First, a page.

Can I now take the opportunity to assure anyone who might find themselves in this position that YOU ALREADY HAVE MY FULL ATTENTION. We take personal statements very seriously and read them very carefully. While you’re very welcome to entertain me while I’m reading it, I promise you I will read it just as carefully if it’s straightforward, businesslike, or just a little bit dull. And so will all of my colleagues. We’re also reading for very specific things. Like all courses in Oxford, modern languages publish our Selection Criteria online, which are a list of the qualities we’re looking for in a potential student. The main criteria for modern languages are these:

  • Motivation and commitment along with capacity for sustained study of language and literature.
  • Communication: willingness and ability to express ideas clearly and effectively both in writing and orally; ability to listen and to give considered responses.
  • Proven competence in the language(s) as established by school work written in the language(s), by the language test and (in some cases) by oral competence at interview. In the case of beginners, clear evidence of aptitude and potential for language study.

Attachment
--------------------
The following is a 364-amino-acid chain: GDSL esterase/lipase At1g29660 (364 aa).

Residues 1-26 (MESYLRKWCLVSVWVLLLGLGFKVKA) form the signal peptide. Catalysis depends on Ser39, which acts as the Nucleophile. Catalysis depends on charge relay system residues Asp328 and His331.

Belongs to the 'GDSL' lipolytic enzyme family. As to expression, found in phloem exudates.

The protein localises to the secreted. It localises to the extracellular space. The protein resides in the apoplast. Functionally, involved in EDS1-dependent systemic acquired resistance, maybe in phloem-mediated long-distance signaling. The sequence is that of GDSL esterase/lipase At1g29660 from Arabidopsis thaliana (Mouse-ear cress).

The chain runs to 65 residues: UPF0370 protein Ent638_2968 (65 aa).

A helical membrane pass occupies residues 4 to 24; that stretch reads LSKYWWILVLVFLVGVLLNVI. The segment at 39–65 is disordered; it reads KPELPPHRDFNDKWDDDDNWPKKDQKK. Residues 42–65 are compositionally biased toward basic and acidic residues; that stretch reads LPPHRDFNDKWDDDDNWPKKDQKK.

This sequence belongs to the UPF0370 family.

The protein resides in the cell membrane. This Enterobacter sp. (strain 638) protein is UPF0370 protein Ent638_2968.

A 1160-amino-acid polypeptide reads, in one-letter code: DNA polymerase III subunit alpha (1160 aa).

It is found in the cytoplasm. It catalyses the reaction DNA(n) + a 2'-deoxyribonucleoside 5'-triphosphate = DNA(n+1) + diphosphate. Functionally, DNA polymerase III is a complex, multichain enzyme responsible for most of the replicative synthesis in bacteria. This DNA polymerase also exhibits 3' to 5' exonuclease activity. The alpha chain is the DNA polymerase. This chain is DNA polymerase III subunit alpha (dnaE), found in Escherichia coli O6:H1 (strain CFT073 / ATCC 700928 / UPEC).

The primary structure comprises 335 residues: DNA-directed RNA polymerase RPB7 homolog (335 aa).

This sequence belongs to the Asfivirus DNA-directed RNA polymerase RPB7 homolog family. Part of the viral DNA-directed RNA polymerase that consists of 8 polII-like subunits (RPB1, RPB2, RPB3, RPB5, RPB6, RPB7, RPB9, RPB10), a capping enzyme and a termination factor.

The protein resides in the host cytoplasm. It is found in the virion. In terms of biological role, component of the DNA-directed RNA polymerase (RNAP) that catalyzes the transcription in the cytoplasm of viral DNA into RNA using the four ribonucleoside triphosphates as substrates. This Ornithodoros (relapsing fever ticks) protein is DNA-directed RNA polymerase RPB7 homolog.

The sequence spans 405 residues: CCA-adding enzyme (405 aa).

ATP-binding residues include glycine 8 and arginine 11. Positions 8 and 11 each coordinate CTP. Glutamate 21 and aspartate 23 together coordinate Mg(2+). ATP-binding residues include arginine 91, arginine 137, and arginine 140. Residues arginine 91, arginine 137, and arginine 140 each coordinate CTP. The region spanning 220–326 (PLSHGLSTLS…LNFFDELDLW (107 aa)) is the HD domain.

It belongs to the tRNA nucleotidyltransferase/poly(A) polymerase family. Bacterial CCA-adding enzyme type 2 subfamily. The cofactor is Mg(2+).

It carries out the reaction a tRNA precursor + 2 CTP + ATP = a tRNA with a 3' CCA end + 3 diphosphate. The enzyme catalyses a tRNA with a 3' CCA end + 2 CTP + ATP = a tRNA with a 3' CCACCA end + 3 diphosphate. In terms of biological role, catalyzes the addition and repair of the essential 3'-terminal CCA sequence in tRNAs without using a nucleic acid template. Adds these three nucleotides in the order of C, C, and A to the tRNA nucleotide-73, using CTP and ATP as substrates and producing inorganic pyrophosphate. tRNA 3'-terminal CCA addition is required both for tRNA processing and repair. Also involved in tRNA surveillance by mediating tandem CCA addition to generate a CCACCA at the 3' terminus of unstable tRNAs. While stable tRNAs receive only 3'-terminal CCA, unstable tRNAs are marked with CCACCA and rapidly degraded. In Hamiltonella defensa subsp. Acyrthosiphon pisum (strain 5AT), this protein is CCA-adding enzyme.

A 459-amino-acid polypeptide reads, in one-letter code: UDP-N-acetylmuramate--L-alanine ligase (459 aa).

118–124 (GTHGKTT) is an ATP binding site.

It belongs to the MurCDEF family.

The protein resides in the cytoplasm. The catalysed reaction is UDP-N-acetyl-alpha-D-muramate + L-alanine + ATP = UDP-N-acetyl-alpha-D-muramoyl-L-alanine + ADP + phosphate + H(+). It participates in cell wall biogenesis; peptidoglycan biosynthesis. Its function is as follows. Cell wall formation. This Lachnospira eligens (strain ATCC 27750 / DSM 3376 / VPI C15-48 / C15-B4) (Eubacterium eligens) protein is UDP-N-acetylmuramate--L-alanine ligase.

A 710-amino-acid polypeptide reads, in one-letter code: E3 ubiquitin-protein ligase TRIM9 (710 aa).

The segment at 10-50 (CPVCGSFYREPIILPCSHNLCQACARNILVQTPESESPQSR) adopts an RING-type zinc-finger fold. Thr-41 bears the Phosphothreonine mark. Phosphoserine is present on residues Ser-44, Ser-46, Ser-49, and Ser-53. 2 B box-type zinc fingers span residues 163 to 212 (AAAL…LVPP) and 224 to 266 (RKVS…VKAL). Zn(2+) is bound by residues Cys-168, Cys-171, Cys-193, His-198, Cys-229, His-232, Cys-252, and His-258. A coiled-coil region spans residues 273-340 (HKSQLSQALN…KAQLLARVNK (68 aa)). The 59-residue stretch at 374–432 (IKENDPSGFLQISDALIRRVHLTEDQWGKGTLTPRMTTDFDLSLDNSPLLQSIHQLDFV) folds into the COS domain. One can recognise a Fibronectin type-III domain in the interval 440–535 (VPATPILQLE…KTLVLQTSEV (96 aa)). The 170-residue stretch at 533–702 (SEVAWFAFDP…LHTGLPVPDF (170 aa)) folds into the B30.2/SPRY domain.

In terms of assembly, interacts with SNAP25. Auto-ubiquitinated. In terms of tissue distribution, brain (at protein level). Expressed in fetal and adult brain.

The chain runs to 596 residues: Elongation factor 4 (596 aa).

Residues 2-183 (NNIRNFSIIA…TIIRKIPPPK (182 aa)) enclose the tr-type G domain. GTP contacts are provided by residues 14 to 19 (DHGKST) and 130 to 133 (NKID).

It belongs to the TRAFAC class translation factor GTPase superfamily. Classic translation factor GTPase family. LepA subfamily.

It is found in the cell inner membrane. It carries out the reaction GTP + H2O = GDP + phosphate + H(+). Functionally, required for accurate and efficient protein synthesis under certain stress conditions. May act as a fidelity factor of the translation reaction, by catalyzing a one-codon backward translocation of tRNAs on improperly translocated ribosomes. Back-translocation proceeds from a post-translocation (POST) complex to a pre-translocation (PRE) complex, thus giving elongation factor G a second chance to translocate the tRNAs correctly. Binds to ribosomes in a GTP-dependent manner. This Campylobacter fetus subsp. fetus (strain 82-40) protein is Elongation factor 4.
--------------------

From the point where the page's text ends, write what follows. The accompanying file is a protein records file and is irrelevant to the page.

• While there is no requirement that candidates will have read any literature in the language(s), successful candidates will demonstrate an aptitude and commitment to the study of literature by evidence of their readiness to discuss their reading in English or in the relevant language(s) or by their response to a reading-passage at interview. Assessors will look for evidence of intellectual curiosity and critical engagement.

You can find them, plus some more specific details regarding language tests, interviews, etc., on the university website here. Some of these criteria are relevant to the personal statement. For instance, you have the opportunity to show your motivation for the literary and cultural side of the course by telling us about your reading, in French or in English, outside of school, or about foreign-language films you’ve seen. It’s a topic I’ll return to in a later post. For now, though, I’d just like to point out the absence of any criterion declaring that successful candidates must open their personal statements like a movie pitch. We want to know about your interests and achievements in detail, and you can trust us to pay very close attention, even if you don’t reel us in with a hilarious anecdote about that time with Uncle Gerald, the grumpy waiter and the big bucket of snails.

posted by Simon Kemp